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Comp Time or Overtime?

Recently, a collective action was filed against Bank of America alleging, among other things, that bank tellers and personal bankers across the country were routinely paid “comp time” instead of wages for overtime hours worked.

Most people are familiar with the term “comp time,” or “compensatory time.” A “comp time” program exists when an employer gives a “credit” for future paid time off to an employee instead of wages for hours worked. Comp time usually is applied to overtime hours, and the “credit” given is frequently one hour of “credit” for one hour of work. When comp time is used like this for overtime, it creates two problems: failure to pay wages and failure to pay time and one half for hours worked over forty in a work week.

Although this is a common practice, in most situations it is an illegal pay practice. If you are a private employer (i.e., non-governmental or public), there is no comp time for non-exempt employees. If a non-exempt employee works for more than forty hours in a week, the employee is entitled to pay at the rate of 1 ½ times his or her regular rate of pay for each hour worked over forty.

As the recent lawsuit alleging the illegal use of comp time against Bank of America reminds us, even if it seems like “everybody else is doing it,” comp time is still an illegal pay practice. We expect comp time to be a focus of the Department of Labor—and probably plaintiffs’ attorneys—in the coming years. Carefully review your pay practices to ensure that, if you are a private employer, your non-exempt employees are receiving monetary “comp” at a rate of 1 1/2 times their regular rate of pay for any hours worked in excess of 40 during one week.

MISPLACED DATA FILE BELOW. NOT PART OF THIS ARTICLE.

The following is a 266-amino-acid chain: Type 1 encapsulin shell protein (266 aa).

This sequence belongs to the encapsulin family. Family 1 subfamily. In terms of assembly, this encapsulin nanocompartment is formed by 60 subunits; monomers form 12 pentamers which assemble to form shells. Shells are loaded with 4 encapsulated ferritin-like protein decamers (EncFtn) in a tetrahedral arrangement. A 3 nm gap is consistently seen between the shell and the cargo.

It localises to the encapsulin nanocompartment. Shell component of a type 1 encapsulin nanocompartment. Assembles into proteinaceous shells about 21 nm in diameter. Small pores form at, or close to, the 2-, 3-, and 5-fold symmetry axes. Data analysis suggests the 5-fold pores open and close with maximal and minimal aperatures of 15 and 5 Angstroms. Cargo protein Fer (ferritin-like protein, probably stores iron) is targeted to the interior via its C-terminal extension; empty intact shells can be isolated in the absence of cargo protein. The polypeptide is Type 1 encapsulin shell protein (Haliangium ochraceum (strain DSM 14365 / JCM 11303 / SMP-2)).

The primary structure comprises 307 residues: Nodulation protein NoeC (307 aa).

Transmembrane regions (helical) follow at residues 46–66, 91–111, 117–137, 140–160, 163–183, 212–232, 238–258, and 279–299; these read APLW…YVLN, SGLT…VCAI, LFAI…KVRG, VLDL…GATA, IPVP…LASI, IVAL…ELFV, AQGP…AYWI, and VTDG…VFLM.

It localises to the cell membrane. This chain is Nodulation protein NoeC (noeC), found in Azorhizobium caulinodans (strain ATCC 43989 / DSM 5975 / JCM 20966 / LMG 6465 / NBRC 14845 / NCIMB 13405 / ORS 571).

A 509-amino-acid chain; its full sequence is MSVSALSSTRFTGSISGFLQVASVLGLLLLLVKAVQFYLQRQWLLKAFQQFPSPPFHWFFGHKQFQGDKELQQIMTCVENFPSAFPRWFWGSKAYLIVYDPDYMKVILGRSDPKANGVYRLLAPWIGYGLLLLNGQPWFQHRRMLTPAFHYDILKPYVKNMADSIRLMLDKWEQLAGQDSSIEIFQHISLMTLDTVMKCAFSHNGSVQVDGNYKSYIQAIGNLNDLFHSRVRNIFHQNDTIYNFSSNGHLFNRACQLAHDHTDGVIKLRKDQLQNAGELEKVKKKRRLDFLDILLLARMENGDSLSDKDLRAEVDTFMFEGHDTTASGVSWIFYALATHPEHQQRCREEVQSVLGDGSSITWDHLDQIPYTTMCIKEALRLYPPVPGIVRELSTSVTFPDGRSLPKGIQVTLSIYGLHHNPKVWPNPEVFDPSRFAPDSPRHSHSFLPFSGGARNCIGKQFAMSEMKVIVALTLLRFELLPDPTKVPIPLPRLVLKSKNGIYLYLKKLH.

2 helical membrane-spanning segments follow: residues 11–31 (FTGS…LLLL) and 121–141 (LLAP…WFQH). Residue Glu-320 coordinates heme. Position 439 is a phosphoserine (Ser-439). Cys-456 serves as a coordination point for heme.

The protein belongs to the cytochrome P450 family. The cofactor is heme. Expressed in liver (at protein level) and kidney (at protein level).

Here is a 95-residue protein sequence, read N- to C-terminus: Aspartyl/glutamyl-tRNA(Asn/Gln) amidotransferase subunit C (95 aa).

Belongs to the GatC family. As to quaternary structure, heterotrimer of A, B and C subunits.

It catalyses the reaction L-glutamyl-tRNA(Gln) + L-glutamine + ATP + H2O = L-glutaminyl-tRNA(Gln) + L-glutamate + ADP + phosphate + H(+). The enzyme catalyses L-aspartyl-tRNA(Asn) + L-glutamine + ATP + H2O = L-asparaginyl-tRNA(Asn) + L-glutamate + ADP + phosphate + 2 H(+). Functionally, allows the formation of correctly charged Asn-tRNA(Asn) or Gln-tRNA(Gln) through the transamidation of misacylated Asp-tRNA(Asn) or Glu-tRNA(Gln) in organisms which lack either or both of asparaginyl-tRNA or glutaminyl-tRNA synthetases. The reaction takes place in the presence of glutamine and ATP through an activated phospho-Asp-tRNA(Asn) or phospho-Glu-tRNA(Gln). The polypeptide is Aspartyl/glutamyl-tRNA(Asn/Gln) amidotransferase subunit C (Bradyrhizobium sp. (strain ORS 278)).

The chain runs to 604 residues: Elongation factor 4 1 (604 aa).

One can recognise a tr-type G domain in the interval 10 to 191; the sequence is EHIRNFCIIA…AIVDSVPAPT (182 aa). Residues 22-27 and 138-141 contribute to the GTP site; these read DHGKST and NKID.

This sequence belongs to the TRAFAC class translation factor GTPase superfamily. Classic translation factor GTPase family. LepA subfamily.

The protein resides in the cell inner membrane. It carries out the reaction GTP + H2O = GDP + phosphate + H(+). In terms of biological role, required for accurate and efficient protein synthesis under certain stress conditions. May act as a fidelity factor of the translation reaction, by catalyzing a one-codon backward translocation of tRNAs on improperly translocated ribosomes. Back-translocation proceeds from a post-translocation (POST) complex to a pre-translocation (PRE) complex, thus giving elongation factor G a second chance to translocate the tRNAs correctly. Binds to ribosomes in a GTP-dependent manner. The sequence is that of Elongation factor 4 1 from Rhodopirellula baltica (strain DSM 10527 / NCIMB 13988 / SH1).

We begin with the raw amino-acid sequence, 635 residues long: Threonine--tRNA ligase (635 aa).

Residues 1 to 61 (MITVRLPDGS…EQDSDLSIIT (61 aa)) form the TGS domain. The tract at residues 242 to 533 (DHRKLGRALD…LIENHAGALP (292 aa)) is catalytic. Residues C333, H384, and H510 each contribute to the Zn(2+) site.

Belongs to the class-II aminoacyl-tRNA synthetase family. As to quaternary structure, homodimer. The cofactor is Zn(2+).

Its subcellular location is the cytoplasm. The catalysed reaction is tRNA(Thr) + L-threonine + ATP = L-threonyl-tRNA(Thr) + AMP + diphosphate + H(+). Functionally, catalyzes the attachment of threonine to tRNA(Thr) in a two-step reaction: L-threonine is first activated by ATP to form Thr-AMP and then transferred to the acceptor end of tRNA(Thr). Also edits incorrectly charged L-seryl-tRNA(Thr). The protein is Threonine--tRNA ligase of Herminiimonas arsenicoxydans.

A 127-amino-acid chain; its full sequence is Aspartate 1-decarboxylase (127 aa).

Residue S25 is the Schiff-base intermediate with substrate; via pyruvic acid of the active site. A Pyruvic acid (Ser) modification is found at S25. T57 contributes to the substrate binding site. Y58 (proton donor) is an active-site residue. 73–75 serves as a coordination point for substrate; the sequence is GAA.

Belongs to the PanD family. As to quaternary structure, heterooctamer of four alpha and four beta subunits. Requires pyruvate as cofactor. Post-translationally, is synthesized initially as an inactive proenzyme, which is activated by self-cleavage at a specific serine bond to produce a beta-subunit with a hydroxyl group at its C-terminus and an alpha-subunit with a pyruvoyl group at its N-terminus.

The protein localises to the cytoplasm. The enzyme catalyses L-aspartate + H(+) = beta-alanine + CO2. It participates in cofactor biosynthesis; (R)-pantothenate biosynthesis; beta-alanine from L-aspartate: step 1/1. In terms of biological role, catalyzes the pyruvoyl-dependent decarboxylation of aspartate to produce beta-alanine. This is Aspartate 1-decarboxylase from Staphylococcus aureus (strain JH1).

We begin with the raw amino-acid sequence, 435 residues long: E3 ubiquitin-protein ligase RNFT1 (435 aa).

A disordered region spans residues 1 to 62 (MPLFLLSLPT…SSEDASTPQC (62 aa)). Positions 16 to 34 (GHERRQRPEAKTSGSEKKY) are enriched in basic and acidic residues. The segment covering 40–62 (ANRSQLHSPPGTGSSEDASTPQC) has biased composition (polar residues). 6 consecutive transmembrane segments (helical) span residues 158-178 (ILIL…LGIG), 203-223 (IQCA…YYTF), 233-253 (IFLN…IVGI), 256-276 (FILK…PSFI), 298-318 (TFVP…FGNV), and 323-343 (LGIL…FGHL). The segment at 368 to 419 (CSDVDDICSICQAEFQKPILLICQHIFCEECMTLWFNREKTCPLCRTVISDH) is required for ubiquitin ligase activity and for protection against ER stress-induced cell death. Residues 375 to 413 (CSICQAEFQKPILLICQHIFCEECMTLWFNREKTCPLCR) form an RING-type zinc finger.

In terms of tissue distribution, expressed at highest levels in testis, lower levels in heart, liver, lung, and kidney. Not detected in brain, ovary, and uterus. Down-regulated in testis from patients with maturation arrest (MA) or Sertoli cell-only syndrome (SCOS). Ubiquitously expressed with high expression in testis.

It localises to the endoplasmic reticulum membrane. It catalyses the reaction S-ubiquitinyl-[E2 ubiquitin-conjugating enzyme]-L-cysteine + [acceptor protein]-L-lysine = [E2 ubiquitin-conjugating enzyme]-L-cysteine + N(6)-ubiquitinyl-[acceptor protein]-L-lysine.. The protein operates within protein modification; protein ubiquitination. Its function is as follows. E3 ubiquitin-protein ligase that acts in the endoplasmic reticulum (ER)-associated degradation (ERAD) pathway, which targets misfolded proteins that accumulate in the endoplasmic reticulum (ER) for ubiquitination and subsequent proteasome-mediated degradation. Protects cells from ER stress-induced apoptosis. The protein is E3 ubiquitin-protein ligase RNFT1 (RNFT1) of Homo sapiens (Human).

© 2020 Poyner Spruill LLP. All rights reserved.National Law Review, Volume , Number 277
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About this Author

David L. Woodard, Employment Litigation Attorney, Poyner Spruill, Law firm
Partner

David practices in the area of employment litigation.  He regularly advises and defends clients in race, age, disability and sex discrimination and harassment cases; reviews handbooks and termination issues; and provides compliance advice on matters of employment law.

Representative Experience

McNeil v. Scotland County - Obtained summary judgment for employer where plaintiff alleged race discrimination and retaliation in violation of Title VII of the Civil Rights Act as well as violation of the Americans...

919-783-2854
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